Summary

Supported by

 

Current state

More and more systems become software-intensive and this is in particular the case for cyber-physical systems, which are characterized by a close interaction between computational entities that control physical entities in the real world. Companies developing cyber-physical systems face an increasing difficulty in delivering high-quality solutions fulfilling customer demands within cost and delivery time, as the market requires faster and faster innovation. Current methods for software engineering are insufficient to meet this challenge.

 

Future state projection

Software-intensive systems, and in particular cyber-physical systems, will in the future be significantly more flexible, adaptable, and will require continuous evolution to instantaneously provide improved and new features to their users. An efficient and informed selection of existing components and services, and fast architectural adaptations will be crucial for companies’ success, which in turn requires a systematic approach in the decision-making process with respect to strategic component or service selection from a mixture of different options: in-house development, subcontracting, open source, COTS or services.

 

Objective

The research in the field has thus far been fragmented with researchers studying different aspects of component and service selection. ORION will bring a holistic decision support system to manage the trade-off between functionality, time to market, cost, quality and risk to develop competitive software-intensive system using components and services.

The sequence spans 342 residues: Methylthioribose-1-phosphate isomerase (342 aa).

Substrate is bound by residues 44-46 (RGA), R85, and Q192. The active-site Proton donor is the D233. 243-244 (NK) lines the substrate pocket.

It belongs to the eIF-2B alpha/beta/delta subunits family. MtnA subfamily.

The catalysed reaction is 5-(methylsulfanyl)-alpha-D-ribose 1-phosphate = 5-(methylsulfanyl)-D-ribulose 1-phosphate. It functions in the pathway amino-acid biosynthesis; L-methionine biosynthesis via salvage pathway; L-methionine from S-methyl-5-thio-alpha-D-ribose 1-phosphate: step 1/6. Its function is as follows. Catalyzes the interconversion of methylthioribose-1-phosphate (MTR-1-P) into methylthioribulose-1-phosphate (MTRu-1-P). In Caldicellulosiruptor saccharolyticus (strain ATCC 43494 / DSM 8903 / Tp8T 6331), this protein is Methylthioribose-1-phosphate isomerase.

This will be done with respect to development of software-intensive systems, and in particular cyber-physical systems. The intention is to take strategic, tactical, and operational concerns into account. Specifically, ORION will address component or service selection and their integration into a system. It will address decision-making principles, methods, technologies and business models, and hence answer to industry needs and requirements. Five decision areas will be in focus from a software engineering perspective:

1) business and requirements engineering,

2) non-functional properties,

3) life-cycle perspective,

4) architecture, and

5) implementation and integration, including verification & validation (V&V).

 

Decision support based on evidence and a knowledge repository will complement the decision support system. An integration of the decision support system with a user interface will be provided, and used for empirical validation using an automotive experimental platform.

 

Open an overview presentation:

Decision-Support for Component-Based

Software Engineering of Cyber-Physical Systems